As queen of Connacht, Clothru used to distribute the tributes of that province. She would do this by Loch Rí, so that the island in the lake became known as Inis Clothrand, or Clothru’s island. Sadly, for her, she was not be queen for long. While she was pregnant with her second son, Furbaide, her sister Medb heard a prophecy. This prophecy said something about her sister’s son bringing about Medb’s destruction. So Medb had her sister drowned in a river and the child who was still in Clothru’s womb was violently cut out. That, incidentally, is where Furbaide got his name from. It means, ‘Cut out’. The child, however, survived this violent birth and was taken to be raised in Ulster.

Meanwhile, Medb had assumed the queenship that her sister had held until now. As queen Medb still had to distribute the tributes of the province at Inis Clothrand. On the island named after the sister she had murdered, she had to come and try to claim the queenship of Connacht for herself. A difficult and morbid task. A task, which was mad all the more difficult because Medb had a geis. This geis meant that she had to bathe in the well on Inis Clothrand every morning.

“You drowned her, you murdered her, and you left her children”. Two pop culture references in one here.

Furbaide grew up, knowing of the death of the mother and so he harboured a great hatred for his aunt. One day, as a young child, he went to Inis Clothrand and to the well in which murderous Medb had to bathe every morning. Young Furbaide took a stick, roughly the same height as Medb, and drove it into the ground by the well. Then he took a rope and began to make measurements of the land. He measured how far it was between the stick and the shores of the lake, how high the stick was out of the ground. Then he threw the stick away and took his measuring ropes back to Ulster.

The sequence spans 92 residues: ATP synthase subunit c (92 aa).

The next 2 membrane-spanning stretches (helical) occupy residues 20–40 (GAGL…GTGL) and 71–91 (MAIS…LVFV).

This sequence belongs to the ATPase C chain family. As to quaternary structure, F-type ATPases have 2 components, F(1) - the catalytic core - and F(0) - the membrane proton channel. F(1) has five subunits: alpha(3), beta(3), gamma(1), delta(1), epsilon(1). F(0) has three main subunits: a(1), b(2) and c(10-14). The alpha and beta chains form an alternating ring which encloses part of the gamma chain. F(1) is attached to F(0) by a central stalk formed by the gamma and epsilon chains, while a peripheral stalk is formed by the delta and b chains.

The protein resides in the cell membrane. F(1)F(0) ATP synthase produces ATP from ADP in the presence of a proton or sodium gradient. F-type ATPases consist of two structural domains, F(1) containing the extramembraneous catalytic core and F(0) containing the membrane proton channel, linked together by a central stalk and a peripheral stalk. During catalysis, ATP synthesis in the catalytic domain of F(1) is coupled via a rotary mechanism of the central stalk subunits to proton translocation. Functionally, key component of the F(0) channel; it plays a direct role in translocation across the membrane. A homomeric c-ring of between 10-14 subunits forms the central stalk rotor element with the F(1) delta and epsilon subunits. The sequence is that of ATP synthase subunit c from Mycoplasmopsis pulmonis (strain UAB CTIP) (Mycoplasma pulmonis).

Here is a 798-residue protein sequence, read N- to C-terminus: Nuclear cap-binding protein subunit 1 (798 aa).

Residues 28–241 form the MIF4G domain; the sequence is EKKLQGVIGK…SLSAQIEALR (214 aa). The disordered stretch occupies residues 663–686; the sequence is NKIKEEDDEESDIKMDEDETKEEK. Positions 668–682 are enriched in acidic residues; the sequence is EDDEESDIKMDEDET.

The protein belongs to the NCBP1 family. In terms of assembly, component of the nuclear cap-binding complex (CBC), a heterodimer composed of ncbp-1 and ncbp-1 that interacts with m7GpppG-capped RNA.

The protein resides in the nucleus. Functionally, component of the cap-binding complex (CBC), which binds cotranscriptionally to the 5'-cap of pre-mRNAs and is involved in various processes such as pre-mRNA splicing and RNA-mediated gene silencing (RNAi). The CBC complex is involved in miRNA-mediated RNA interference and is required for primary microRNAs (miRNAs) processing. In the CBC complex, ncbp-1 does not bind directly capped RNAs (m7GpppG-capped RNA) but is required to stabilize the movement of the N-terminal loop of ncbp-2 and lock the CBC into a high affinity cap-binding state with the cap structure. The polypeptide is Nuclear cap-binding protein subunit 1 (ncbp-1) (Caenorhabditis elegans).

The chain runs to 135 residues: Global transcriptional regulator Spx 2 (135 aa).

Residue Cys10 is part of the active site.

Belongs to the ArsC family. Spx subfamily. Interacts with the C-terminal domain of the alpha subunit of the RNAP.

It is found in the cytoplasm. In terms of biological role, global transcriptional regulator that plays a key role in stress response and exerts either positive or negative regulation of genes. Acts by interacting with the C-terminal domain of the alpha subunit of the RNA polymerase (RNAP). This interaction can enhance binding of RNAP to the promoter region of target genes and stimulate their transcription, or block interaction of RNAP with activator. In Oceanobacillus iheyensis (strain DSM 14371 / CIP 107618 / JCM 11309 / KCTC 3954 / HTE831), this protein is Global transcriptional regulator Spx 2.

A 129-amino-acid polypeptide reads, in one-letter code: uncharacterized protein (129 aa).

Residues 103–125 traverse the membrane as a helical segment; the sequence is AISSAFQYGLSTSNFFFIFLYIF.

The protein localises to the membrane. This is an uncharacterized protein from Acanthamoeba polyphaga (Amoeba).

From that day on, whenever the boys of Ulster would play, Furbaide would refuse their offers to come and play hurling. Instead he would take his measuring ropes and recreate the shores of Loch Rí. In the distance he would place an apple, at head height, on a post. Then he would stand, as if he were on the shore and make casts with his sling, until he struck the apple off the post. This was the only game he would play and he wouldn’t stop until he knocked the apple off.

Years later, there happened to be an assembly of the men of Connacht and the men of Ulster by Loch Rí. The warrior Furbaide had come along with all the other young warriors of the province. He was up early one morning, sitting outside his tent, eating a bit of cheese for breakfast. There was a group of his fellow warriors, gathered all together, not far away. Furbaide got up and approached them. The group were excitedly nudging one another and furtively whispering. They could not take their eyes off a sight in the distance. Furbaide came and asked them what they were looking at.
“Your aunt”, one of the lads replied, “and she is absolutely stunning.”
“She’s just washing. Bare-arse naked for all to see”, another chipped in.

Furbaide was silent. He was over-come with rage and excitement at his chance to avenge his mother. But mostly rage. Without thinking, without stopping to stoop down to the lake side to pick up a stone, Furbaide put the cheese he was eating in his sling and cast at Medb.

The hard cheese struck the queen of Connacht on the top of her head. She fell, dead to the ground, killed with one shot. That is the story of the death of Medb.